4 Ways Holiday Hosts Can Accommodate Food Allergies

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The holiday season is here! For most families, this is a time to come together, enjoy each other’s company, and celebrate with a big meal. But for families who have children with food allergies, it can be a very stressful and trying time of year. We live in a food-centered world, and it can be hard for food allergy families to feel comfortable and relaxed at a party where allergens are present. Will their child grab something from the appetizer table? Will Aunt Sally try to fatten them up with some unsafe food? Will their cousins contaminate all of the toys with their messy hands? Or will they feel left out when dessert is served, and they don’t get the same thing as the rest? These are just some of the many thoughts that plague food allergy families as they approach the holiday season.

So how can holiday hosts help? First of all, let’s acknowledge that hosting a holiday event is a lot of work! There is planning, shopping, cleaning, and cooking that all has to be done before the big day. It can be difficult to think about adding in one more task or having to change what you are used to doing. However, if you plan ahead, you can be a food allergy ally and help your food allergy guests feel safe, comfortable, and accommodated in your home! Here are four easy ways you can help:

1. Ask Questions

If you know you are going to be hosting a family with food allergies, it is always helpful to be the first to reach out and open the line of communication. Being the first to say something can be awkward for the parent of a food allergic child. They worry that they will be perceived as overprotective or viewed as an inconvenient guest. So let them know that you are accommodating by touching base in advance with some general questions such as:

  • What is your child allergic to?
  • What precautions do you normally take when you attend parties?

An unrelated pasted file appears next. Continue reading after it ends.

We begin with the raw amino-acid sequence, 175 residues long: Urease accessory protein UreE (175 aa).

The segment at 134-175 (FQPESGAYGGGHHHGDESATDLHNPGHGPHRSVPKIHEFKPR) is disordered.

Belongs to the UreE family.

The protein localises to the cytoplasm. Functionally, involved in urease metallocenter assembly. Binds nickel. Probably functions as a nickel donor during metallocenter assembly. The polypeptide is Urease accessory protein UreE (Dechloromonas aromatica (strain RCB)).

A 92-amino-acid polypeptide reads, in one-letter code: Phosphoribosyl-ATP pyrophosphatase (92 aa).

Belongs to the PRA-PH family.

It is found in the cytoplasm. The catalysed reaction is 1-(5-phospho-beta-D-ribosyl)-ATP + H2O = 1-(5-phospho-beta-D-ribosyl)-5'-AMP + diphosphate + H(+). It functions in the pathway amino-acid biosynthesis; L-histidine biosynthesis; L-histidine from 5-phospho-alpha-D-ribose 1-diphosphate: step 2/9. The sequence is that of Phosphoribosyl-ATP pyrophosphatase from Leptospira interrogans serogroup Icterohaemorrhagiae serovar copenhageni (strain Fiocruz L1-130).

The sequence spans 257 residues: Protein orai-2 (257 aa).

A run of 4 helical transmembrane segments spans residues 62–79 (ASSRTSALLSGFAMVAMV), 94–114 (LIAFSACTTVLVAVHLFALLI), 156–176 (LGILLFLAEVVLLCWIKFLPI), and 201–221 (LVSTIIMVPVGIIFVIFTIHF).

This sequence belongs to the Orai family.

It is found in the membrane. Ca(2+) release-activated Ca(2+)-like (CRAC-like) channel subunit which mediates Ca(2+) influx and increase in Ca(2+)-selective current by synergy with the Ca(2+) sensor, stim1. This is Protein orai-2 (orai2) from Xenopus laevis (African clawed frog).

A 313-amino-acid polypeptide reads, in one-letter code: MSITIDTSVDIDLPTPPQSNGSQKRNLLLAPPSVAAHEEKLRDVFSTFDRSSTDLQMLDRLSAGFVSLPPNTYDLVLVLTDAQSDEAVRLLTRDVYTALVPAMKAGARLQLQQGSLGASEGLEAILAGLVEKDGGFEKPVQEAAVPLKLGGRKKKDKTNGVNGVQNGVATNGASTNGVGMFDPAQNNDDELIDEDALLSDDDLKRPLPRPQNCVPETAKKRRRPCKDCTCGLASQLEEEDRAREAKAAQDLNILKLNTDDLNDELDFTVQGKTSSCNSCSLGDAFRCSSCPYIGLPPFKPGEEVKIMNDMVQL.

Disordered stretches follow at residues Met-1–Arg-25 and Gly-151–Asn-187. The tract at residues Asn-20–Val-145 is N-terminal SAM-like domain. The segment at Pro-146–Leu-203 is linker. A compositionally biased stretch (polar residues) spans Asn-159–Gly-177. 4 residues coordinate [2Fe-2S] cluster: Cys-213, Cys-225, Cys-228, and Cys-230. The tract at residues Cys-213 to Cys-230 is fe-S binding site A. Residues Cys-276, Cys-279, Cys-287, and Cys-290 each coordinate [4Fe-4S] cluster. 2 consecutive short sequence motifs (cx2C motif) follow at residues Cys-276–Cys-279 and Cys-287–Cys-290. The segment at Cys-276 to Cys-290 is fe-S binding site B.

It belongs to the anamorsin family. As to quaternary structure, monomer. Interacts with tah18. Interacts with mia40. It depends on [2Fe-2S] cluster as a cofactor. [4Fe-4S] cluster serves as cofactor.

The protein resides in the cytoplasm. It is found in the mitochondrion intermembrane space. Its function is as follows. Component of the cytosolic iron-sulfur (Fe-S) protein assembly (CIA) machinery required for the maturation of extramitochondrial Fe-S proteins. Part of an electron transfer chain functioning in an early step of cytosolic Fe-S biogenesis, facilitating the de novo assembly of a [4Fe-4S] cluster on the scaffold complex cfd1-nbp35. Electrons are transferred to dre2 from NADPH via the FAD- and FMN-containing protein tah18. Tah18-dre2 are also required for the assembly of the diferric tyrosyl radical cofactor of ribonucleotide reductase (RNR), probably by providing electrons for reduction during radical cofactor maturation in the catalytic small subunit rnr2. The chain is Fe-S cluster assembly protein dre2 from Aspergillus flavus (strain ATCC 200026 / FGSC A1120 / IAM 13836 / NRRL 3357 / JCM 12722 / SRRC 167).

• Are you comfortable if I cook for them, or would you prefer to bring your own food?
  • Are there any store bought items that I can have on hand that your child enjoys?

2. Remove Allergens from the Menu

At busy holiday parties, it is so easy for mistakes to be made. Even the most diligent parents can get distracted from watching what their food allergic child is doing or touching. Plus, there is the added threat of that token older relative who just loves to hand out food to children. So make the environment extra safe by removing your guest’s allergens from the menu. Nobody will miss the mixed nut bowl if they know they are keeping a little one safe! If removing allergens from the menu doesn’t work for your party, then think about making a designated kids snack table with all safe snacks. Then make sure to let everyone at the party know that there is a child with food allergies and to be mindful.

3. Think Ahead and Prepare

It also helps to give your house a good “once over” if you know you will be hosting someone with allergies. Most hosts clean like crazy before having company over but go a step further and make sure to check the couch cushions for runaway snacks and to use antibacterial spray on any surfaces where there has been food.

Another thoughtful gesture is to have an allergen-friendly dessert. Dessert is often a sad time for children with food allergies. While everyone else eats cake and ice cream, they are usually left with whatever mom scrounges out of here purse that resembles a treat. Luckily there are some great local bakeries that do an amazing job in preparing safe and yummy treats for all:

4. Be Able to Adjust as Needed

Even the most diligent hosts will miss a detail. If you aren’t living the food allergy life, it’s hard to know all of the ins and outs of how to cook for someone with food allergies. So it might be the case that your guest shows up and sees something on the menu that they aren’t comfortable with. Perhaps their child has a sesame allergy and you didn’t know that hummus is full of it? Or maybe another guest is bringing a salad to pass and didn’t get the “No Nuts” memo. If something like this happens, just adjust the menu and roll with it! Usually there is an overabundance of food at holiday parties, so putting one thing away for another day won’t make much of a difference.

There are 32 million people living in the United States who suffer from a food allergy. And as we have seen in recent years, food allergies are drastically increasing in children. So if you are someone who likes to host events, chances are you will run into the predicament of hosting someone with food allergies. Challenge yourselves to step out of your comfort zone, adjust your menu, and make your holiday event safe and inclusive for all!

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